Q. I am a chemist/materials scientist for an electronics manufacturer, and wish to increase our knowledge and understanding of paints and surface coatings to enable us to correctly identify the proper chemistry, surface preparation and processing conditions needed for a variety of applications within our manufacturing facilities.
Do you offer training courses or training materials that will help get us started? As a former adhesives development chemist, I am acutely aware of the tremendous complexity of paint chemistry! But we need to begin somewhere. Can you offer advice? R.L.
A. I do not offer training courses in coatings technology, but I can aim you in the right direction. As an adhesives development chemist, you are more than half way to your goal. In most cases, the same polymeric materials are used for adhesives and coatings. The same rules apply to pretreatment of adhesives and to coatings substrates. They must be clean, free from oily soils and particulates. Here are a few more steps you can take to increase your knowledge base:
- Get a copy of Industrial Painting by Norman R. Roobal. It contains most of what you need to know about painting and solving paint problems.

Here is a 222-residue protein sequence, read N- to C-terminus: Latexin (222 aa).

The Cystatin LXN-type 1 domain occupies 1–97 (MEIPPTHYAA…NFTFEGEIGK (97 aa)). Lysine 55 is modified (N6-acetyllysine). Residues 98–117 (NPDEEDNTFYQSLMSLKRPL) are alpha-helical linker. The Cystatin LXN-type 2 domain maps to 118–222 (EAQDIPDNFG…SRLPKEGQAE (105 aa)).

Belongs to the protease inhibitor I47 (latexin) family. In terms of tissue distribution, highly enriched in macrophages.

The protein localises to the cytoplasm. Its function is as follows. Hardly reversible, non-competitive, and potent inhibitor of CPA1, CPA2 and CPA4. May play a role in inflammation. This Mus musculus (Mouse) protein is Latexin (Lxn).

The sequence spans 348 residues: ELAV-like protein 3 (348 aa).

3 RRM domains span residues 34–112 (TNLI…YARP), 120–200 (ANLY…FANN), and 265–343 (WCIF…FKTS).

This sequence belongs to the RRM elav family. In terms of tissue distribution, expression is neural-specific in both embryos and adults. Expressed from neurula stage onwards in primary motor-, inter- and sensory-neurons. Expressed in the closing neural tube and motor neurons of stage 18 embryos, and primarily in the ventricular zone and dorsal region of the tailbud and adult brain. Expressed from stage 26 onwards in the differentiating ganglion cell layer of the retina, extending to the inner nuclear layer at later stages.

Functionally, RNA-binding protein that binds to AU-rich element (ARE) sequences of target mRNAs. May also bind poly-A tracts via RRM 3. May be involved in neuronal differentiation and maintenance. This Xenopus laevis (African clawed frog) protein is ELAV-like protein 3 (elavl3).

- Join and participate in the technical societies, specifically the American Coatings Association and the AFP (Association of Finishing Processes of SME). This will allow you to associate and interact with other professionals in the coatings field.
- Read the technical magazines, specifically Products Finishing, Coatings Technology and Coatings World. This will allow you to keep up-to-date on the latest advances in the field of painting and coatings technology.
- Attend coatings-related shows and conferences.
- Develop a relationship with paint suppliers. I know they have to sell paint to make a living. However, you would be surprised at what you can learn about the industry by just listening to them.
- If you want to get into formulating coatings, several universities have paint technology courses. Among them are North Dakota State University and the University of Southern Mississippi. See our full education report here.